KlimaDAO is widely recognized for its pioneering role in the nascent Regenerative Finance, or ReFi, movement, which is employing the Web3 tech stack to retool the global financial system so that it is in balance with the needs of the planet. As Forbes recently recognized, ReFi will be a key trend in 2023 and beyond.
However, this endeavor is in fact part of a long tradition that goes at least as far back as the Industrial Revolution of the nineteenth century, when environmental thinking as we know it first began. More recently, since the publication of The Limits to Growth in 1972 and the growing awareness of scientific breakthroughs detailing our planetary limits through the 1990s and beyond, it has become increasingly apparent how urgent this retooling is.
One of the most influential recent thinkers in this domain is John Fullerton, founder and president of the Capital Institute. Fullerton coined the term 'regenerative economics’ to refer to a reimagining of economics and finance in service to all life. In the words of the World Economic Forum, in its article launching the Crypto Sustainability Coalition (which KlimaDAO partners with):
Regenerative economics focuses on the creation of systems that restore and preserve the physical resources essential for planetary well-being.
Rooted in systems thinking, Fullerton’s work on the regenerative economy is crystalized around the following eight principles:
The eight principles of a regenerative economy
To ensure the economy has what Fullerton describes as ‘regenerative vitality’, these eight key principles must all be present. Importantly, Fullerton stresses that the principles work together in an integrated whole, overlapping and interacting. What follows is a brief overview of each of the principles, as well as a discussion of some of the ways that KlimaDAO specifically and the ReFi movement more generally can contribute to planet-scale regeneration.
1. In right relationship
Our species is one part of a complex, interconnected web of life and, while in some ways humanity has come to feel ‘separate’ from the natural world, in reality there is no distinction between 'us' and 'it'. We are all connected to one another and to all locales of our global civilization, and harm done to one part of that web affects the other parts. Thus, the scale of the human economy needs to be in right relationship, or synergistic collaboration, with the biosphere in which it is embedded.
The decentralized internet we call Web3, which is diametrically opposed to the surveillance capitalism model that originated in Web 2.0, has at its core the aim for networks of individuals to construct better, less-mediated relationships across outmoded boundaries.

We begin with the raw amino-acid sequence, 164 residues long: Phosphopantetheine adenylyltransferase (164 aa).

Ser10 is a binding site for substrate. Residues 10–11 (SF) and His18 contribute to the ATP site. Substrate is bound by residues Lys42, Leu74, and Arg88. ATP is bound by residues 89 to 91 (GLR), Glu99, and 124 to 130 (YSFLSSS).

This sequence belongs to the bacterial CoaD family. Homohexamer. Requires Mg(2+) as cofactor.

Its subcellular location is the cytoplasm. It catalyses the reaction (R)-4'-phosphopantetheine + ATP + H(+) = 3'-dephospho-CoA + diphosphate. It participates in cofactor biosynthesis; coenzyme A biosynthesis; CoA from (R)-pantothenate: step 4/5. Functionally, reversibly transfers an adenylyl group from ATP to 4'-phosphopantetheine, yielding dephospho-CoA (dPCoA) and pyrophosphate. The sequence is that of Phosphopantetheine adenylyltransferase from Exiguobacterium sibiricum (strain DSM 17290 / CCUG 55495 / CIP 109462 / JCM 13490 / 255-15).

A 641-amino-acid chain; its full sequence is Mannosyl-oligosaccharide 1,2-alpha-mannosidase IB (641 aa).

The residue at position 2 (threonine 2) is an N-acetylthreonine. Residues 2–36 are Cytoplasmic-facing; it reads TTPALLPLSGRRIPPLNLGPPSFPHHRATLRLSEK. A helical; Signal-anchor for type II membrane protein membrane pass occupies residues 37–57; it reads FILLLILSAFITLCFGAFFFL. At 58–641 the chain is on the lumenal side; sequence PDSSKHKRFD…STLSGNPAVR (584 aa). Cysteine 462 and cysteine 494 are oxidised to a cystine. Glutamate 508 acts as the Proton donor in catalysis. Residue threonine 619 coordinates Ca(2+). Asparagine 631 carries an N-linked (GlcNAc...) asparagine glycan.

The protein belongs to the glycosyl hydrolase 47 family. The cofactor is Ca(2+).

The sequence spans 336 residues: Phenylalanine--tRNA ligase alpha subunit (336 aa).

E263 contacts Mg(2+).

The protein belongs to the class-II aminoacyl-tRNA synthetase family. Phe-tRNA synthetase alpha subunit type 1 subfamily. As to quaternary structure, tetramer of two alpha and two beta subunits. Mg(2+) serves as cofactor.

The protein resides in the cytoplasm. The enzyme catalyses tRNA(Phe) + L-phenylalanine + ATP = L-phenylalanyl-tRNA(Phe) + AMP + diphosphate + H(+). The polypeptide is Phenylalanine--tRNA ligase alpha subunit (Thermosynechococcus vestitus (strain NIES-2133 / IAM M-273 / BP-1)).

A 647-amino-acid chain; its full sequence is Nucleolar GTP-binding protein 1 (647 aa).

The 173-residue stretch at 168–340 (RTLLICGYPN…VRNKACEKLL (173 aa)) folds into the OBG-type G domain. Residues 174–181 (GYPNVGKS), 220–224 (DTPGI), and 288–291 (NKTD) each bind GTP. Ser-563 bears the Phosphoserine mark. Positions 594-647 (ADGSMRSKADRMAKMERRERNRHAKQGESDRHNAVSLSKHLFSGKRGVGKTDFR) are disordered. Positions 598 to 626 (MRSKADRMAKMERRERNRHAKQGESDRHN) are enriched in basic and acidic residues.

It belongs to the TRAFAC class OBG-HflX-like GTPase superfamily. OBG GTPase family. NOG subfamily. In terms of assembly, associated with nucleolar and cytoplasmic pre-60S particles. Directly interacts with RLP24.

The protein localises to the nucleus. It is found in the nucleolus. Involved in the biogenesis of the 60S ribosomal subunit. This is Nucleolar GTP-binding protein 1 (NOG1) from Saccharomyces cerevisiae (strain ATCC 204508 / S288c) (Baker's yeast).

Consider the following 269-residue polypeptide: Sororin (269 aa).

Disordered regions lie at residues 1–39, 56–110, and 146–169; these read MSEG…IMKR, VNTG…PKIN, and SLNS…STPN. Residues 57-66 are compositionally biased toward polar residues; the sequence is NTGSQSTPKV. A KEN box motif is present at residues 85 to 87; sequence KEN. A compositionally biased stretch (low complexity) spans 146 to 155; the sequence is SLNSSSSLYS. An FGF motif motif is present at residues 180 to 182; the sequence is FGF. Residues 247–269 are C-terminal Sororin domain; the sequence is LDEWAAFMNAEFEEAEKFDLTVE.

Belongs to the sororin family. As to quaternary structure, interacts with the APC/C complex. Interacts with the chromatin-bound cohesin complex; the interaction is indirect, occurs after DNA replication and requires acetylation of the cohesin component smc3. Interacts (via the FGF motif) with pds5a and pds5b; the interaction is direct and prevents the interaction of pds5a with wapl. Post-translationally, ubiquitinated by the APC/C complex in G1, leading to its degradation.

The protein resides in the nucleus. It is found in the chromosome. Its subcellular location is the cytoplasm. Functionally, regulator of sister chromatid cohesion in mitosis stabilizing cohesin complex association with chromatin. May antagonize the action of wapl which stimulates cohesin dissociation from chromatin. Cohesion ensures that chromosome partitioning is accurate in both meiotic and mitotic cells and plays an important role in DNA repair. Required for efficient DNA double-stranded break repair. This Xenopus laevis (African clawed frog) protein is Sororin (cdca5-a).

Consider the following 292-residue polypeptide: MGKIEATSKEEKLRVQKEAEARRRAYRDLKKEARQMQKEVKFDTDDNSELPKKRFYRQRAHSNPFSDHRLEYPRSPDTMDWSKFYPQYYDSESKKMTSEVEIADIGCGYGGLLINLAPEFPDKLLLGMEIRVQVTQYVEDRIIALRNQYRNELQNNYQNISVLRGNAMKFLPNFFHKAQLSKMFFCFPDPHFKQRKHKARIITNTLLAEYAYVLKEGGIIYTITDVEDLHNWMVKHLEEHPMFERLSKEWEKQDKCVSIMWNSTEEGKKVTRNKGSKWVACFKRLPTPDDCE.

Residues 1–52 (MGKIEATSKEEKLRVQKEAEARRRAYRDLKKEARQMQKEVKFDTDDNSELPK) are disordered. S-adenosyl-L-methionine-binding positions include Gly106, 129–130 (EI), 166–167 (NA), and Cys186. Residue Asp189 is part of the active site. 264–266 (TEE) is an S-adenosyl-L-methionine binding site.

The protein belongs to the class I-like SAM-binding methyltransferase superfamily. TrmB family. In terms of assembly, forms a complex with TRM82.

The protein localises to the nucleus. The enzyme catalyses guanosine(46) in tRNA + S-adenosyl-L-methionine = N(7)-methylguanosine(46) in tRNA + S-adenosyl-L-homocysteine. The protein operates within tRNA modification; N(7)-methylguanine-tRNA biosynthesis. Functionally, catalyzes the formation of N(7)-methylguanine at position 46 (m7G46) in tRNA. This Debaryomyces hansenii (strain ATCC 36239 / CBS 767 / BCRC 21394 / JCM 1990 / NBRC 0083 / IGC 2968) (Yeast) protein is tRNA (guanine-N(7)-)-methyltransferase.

2. Views wealth holistically
True wealth must be defined and managed systemically in terms of the wellbeing of the whole. This can only be achieved through the harmonization of multiple kinds of capital beyond the conventional financial, material, and technological capital, to include social, cultural, and experiential capital. All of these forms of capital rest on the foundation of natural capital and, specifically, on healthy ecosystem functioning, upon which all life—inclusive of our human economies—depends.
Outdoor apparel company Patagonia, led by renowned rock climber Yvon Chouinard, is an example of a large multinational company that is structured around a holistic view of wealth that recognizes the importance of these multiple types of capital to human and non-human flourishing.
3. Innovative | Adaptive | Responsive
Innovation and adaptability are essential qualities in a world where change is both constant and accelerating. Consequently, the entrepreneurial dynamism associated with a free enterprise system and the free flow of capital is recognized by regenerative economics as essential.
However, both innovation and adaptability must be channeled in a way that is responsive to the changing dynamics and essential needs of systemic health rather than short-term individual desires. In 2018, Delton Chen, Joel van der Beek, and Jonathan Cloud published a paper in which they developed what they termed the Holistic Market Hypothesis and Chen’s vision of a ‘global carbon reward’. They stated that, rather than attempt to account for CO2’s negative externalities downstream (e.g. as a carbon tax), they should be accounted for in our currency—and thus our economy—itself.